Last modified on 11 February 2009, at 19:12

Charles A. Kupchan

Charles A. Kupchan, professor of international relations at Georgetown University and senior fellow at the Council on Foreign Relations.

SourcedEdit

The End of the American Era (2002)Edit

Knopf, 2002, ISBN 0-375-41215-8 (hardcover); Vintage, 2003, ISBN 0-375-72659-4 (paperback)

  • As a matter of urgency, America needs to begin to prepare itself and the rest of the world for this uncertain future. To wait until American dominance is already gone would be to squander the enormous opportunity that comes with primacy. America must devise a grand strategy for the transition to a world of multiple power centers now, while it still has the luxury of doing so. This is the central challenge of The End of the American Era.
    • From the preface to the 2002 Knopf Edition
  • The Balkan wars led to a further inconsistency in U.S. policy. … America asked Europe to carry more of the defense burden, and then grew resentful when the EU did as asked.
    • Chapter one: "Grand Strategy and the Paradox of American Power"
  • The positive effects of globalization are inseparable from American power. … Globalization is Americanization.
    • Chapter two: "America's New Map of the World"
  • Economic interdependence does promote shared interests, but it also creates shared vulnerabilities. … In an adversial context, shared interests provide opportunities for exploitation, not mutual gain.
    • Chapter three: "The False Promise of Globalization and Democracy"
  • The Europeans are … making a choice that will inevitably give Europe more geopolitical clout—at the expense of American primacy. … And the impetus will come not just from Europe's new ambition, which will gather slowly, but also from America's domestic politics and its schizophrenic reaction to the rise of Europe.
    • Chapter four: "The Rise of Europe"
  • Satisfied powers are those that have reached the top of the pecking order, are happy with their lot, and are primarily interested in preserving the status quo. In contrast, rising powers are states on the move. They are not satisfied with their lot, are usually struggling for recognition and influence, and are therefore looking for ways to overturn the status quo. In general terms, satisfied states extend commitments abroad when they must, not when they can. They are motivated by necessity rather than opportunity. Rising states extend commitments abroad when they can, not when they must. They are motivated by opportunity rather than necessity.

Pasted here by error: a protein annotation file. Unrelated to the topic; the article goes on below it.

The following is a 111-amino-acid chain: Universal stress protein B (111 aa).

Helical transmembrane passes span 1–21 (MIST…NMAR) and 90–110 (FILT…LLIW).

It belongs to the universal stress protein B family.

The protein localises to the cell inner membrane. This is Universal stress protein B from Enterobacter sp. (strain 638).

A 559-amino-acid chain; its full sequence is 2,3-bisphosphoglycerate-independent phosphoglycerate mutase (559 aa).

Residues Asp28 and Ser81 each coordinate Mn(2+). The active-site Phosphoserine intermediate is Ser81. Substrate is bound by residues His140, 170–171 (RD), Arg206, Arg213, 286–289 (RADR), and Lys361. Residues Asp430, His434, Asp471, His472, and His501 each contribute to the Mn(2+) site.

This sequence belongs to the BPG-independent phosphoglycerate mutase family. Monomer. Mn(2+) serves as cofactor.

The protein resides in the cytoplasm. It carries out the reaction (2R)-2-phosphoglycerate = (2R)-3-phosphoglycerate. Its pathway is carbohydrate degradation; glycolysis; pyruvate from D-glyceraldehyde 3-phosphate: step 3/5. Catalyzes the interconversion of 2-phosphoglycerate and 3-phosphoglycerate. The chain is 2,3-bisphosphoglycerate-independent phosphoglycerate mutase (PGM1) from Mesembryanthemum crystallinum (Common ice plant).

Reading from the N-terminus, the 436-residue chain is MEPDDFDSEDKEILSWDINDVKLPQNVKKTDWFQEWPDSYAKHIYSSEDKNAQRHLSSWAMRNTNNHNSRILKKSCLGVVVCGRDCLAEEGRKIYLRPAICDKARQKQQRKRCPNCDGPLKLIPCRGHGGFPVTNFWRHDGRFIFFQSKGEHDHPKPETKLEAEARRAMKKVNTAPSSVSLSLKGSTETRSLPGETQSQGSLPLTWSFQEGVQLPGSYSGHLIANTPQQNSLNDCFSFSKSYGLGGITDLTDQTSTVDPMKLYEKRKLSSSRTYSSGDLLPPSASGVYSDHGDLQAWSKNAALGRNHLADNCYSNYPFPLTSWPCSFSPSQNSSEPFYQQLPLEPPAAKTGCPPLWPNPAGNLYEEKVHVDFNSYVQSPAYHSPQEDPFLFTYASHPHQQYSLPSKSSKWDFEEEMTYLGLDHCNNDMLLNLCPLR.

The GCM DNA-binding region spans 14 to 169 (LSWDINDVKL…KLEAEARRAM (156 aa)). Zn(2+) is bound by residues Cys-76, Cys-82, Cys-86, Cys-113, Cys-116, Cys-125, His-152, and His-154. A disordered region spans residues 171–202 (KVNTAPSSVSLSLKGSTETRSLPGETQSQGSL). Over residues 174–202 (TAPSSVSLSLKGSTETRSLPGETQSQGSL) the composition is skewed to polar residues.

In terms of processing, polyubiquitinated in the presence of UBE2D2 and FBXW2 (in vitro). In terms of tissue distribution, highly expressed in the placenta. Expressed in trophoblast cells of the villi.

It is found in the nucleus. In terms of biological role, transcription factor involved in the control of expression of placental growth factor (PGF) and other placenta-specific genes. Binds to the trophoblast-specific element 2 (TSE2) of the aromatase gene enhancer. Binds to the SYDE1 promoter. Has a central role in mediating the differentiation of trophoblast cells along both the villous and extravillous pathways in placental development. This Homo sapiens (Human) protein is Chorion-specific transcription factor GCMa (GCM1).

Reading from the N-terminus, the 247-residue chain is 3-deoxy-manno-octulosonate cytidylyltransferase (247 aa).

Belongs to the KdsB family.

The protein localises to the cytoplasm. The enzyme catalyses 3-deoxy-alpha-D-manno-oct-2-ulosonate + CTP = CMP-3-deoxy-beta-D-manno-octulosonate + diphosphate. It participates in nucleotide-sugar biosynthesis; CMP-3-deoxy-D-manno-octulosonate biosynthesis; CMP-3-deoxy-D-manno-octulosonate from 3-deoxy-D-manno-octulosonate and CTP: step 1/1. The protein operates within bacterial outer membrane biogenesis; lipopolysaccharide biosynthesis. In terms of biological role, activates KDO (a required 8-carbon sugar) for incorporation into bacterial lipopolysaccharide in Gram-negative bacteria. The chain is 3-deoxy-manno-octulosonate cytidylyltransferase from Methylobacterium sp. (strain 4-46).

• Chapter six: "The Limits of American Internationalism—Looking Ahead"
  • For better or worse, the struggle against terror may well intensify, rather than ameliorate, unilateralist and isolationist instincts.
    • Chapter six: "The Limits of American Internationalism—Looking Ahead"
  • At this point in China's development, it is impossible to predict how its intentions will evolve and whether its relationship with the United States will track the benign course of Anglo-American rapprochement or the malign trajectory of Anglo-German rivalry and war.
    • Chapter seven: After Pax Americana
  • Far from paving the way for a halcyon future of prosperity and stability, the digital era promises to usher in as profound a political and social transformation as that wrought by the arrival of the industrial age.
    • Chapter eight: The Rebirth of History

Quotes About Charles A. KupchanEdit

  • Provocatively embedding his argument in examinations of historical power shifts, like those provoked by the unification of Germany in 1871 or the British Empire's adjustment to America circa 1900, Kupchan argues that American preeminence is dangerous to sustain, because it is in fact unsustainable.
    • Gilbert Taylor, Booklist, 1-Oct-2002; review of The End of the American Era